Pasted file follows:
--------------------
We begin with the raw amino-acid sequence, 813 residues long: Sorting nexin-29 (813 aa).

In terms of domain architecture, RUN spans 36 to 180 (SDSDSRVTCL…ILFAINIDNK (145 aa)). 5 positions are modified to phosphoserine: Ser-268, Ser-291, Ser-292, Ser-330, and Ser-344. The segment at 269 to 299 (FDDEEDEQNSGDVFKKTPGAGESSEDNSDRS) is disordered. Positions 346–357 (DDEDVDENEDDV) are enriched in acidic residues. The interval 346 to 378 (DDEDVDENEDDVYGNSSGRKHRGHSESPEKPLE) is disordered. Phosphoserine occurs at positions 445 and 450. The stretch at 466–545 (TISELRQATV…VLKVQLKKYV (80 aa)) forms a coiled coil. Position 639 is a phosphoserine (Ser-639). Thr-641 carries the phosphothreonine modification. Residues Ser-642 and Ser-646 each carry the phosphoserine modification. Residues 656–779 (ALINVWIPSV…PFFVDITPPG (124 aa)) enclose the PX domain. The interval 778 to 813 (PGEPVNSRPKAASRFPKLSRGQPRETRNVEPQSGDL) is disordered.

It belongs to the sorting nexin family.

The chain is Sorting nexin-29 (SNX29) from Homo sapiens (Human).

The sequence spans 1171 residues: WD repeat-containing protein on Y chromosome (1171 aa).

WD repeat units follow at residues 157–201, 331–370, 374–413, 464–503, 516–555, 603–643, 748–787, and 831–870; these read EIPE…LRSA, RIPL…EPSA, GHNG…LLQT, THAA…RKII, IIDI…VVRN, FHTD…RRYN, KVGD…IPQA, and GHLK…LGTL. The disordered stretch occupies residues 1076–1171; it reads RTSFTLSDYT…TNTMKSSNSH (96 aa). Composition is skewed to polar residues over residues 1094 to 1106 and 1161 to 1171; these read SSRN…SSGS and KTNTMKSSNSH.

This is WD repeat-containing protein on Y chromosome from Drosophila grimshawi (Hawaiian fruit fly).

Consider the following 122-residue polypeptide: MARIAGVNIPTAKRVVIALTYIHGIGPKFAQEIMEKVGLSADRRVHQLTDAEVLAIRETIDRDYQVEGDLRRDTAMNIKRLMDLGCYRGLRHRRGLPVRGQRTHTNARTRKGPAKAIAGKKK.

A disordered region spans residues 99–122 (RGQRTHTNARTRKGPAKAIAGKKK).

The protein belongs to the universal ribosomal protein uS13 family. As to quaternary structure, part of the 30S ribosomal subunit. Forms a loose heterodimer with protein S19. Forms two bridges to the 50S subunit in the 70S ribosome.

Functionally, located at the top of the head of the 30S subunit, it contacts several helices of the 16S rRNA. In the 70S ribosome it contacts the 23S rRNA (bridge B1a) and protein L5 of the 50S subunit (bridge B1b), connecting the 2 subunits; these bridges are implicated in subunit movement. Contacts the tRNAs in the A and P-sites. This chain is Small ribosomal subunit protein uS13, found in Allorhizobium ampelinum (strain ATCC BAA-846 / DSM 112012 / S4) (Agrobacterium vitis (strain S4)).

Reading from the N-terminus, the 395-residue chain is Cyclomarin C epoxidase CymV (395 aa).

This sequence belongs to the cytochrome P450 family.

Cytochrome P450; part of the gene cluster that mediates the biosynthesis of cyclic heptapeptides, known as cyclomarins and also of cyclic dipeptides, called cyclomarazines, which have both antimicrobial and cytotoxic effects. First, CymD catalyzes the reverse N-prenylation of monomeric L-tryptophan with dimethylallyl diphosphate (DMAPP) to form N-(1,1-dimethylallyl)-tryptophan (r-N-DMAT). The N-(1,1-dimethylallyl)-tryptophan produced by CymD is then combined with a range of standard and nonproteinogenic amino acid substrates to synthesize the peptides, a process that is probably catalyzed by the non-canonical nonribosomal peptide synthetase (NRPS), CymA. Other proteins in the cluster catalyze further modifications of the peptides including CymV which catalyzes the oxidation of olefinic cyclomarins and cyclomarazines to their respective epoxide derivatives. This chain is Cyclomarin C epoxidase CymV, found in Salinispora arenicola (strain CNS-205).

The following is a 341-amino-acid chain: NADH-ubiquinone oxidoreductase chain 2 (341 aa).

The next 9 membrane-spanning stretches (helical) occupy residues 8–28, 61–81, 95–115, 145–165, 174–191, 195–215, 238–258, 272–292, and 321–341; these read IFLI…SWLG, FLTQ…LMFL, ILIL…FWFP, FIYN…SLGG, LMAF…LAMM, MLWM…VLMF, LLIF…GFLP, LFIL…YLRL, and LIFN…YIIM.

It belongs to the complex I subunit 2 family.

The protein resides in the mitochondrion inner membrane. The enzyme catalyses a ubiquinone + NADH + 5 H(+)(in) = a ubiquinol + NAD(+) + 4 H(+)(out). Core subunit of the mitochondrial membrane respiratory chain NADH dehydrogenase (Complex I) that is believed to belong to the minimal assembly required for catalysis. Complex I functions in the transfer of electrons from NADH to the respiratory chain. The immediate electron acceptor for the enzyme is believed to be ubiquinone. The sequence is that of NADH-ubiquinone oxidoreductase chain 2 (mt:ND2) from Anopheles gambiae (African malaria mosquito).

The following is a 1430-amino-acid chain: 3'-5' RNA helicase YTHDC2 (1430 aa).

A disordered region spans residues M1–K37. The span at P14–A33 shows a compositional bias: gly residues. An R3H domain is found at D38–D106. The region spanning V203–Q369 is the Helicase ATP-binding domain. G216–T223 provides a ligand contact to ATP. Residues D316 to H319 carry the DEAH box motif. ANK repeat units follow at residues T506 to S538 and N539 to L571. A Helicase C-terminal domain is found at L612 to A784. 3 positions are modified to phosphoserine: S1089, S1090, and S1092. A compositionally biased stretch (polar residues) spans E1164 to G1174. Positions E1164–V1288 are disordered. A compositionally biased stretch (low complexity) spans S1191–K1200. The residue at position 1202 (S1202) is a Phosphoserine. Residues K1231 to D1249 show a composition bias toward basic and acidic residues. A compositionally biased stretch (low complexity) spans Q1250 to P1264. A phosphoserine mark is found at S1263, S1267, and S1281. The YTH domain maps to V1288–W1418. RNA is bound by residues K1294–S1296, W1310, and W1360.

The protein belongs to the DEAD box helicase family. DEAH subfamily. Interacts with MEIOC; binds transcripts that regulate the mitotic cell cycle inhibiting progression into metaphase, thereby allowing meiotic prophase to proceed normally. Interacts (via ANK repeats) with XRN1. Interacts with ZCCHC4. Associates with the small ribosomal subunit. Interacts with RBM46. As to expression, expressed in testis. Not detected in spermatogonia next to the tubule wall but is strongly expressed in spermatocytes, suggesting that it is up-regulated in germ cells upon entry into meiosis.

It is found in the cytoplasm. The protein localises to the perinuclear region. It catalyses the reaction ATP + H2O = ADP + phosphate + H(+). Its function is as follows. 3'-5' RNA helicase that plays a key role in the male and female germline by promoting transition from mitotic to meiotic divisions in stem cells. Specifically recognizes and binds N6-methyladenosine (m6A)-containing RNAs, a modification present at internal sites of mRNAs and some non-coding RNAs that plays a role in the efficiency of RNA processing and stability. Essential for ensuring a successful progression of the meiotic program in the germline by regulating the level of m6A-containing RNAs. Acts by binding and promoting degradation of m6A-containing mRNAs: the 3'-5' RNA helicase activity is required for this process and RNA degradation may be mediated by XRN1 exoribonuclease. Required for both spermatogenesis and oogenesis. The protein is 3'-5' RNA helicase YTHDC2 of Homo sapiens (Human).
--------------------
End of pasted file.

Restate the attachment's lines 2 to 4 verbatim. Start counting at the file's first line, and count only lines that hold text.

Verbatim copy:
In terms of domain architecture, RUN spans 36 to 180 (SDSDSRVTCL…ILFAINIDNK (145 aa)). 5 positions are modified to phosphoserine: Ser-268, Ser-291, Ser-292, Ser-330, and Ser-344. The segment at 269 to 299 (FDDEEDEQNSGDVFKKTPGAGESSEDNSDRS) is disordered. Positions 346–357 (DDEDVDENEDDV) are enriched in acidic residues. The interval 346 to 378 (DDEDVDENEDDVYGNSSGRKHRGHSESPEKPLE) is disordered. Phosphoserine occurs at positions 445 and 450. The stretch at 466–545 (TISELRQATV…VLKVQLKKYV (80 aa)) forms a coiled coil. Position 639 is a phosphoserine (Ser-639). Thr-641 carries the phosphothreonine modification. Residues Ser-642 and Ser-646 each carry the phosphoserine modification. Residues 656–779 (ALINVWIPSV…PFFVDITPPG (124 aa)) enclose the PX domain. The interval 778 to 813 (PGEPVNSRPKAASRFPKLSRGQPRETRNVEPQSGDL) is disordered.

It belongs to the sorting nexin family.

The chain is Sorting nexin-29 (SNX29) from Homo sapiens (Human).